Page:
Pallone Voices Concerns Over Lax FDA & NIH Enforcement of ClinicalTrials.gov Reporting Requirements
Energy and Commerce Committee Ranking Member Frank Pallone, Jr. (D-NJ) wrote to Food and Drug Administration (FDA) Administrator Robert M. Califf and National Institutes for Health (NIH) Acting Director Lawrence A. Tabak today citing concerns over the lack of compliance by medical product sponsors to report clinical trial results information to the ClinicalTrials.gov database.
Federal law requires certain clinical trial sponsors to report results to ClinicalTrials.gov in order to help expand the knowledge base, support additional research, and provide important safety and efficacy information to health care providers and researchers.
“According to a recent study, sponsors of 31 percent of registered trials required to report results have failed to report any results, and another 30 percent of sponsors of registered trials required to report results failed to do so on time, totaling 5,364 trials in violation of applicable reporting requirements, or 61 percent of such trials,” Pallone wrote to the agency leaders. “Despite these troubling results, [FDA] and NIH have only carried out limited enforcement activities for failure to comply with ClinicalTrials.gov requirements.”
Congress originally required NIH to establish a public database of clinical trials in 1997 to help patients find trials for serious illnesses. In 2007, Congress expanded the types of trials required to register as well as the types of information required to be submitted, including clinical trial results.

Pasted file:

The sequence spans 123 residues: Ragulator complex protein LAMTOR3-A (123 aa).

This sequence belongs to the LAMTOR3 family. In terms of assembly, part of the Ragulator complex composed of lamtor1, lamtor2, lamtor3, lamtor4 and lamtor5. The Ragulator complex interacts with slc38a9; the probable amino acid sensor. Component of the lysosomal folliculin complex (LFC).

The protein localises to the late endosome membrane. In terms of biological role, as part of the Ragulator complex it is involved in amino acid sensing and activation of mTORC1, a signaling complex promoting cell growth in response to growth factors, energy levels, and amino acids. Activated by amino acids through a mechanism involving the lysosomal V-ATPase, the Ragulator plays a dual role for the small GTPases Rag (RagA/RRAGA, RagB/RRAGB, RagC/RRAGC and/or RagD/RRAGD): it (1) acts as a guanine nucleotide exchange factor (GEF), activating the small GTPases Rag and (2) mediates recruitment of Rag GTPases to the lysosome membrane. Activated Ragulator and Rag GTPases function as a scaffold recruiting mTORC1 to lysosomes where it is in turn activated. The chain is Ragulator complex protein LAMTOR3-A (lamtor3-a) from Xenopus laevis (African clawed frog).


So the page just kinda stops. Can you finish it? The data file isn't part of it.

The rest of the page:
“Congress enacted these changes to increase the availability, transparency, and public scrutiny of clinical trial results, incentivize compliance, and facilitate enforcement in the event of noncompliance,” Pallone continued. “Publicly reported clinical trial results serve as a resource for safety and effectiveness information for health care providers and researchers and has led to improved report quality.”
Both FDA and NIH have roles in enforcement of ClinicalTrials.gov requirements. NIH is responsible for funding for certain trials and has the authority to withhold future funding from grantees if the proper clinical trials information is not reported. FDA is responsible for enforcement and has authority to pursue civil monetary penalties, injunction, or criminal prosecution for noncompliance. Recent studies show that when the agencies take action, clinical trial sponsors quickly comply with requirements. However, FDA and NIH have rarely taken action to enforce clinical trials reporting requirements, and many trials remain out of compliance.
“These actions have only been taken with regard to a tiny fraction of the trials that have been or remain in violation of ClinicalTrials.gov requirements. Additionally, it appears FDA has not sent any compliance letters to NIH, despite the many trials NIH runs or oversees,” Pallone concluded. “FDA has also not yet imposed any civil money penalties on any trial sponsors. The collection of these penalties would provide a stronger incentive for trial sponsors to comply.”
As part of his letter, Pallone requested FDA and NIH respond to a series of questions included in the letter by February 17, 2023.
Read the full letter HERE.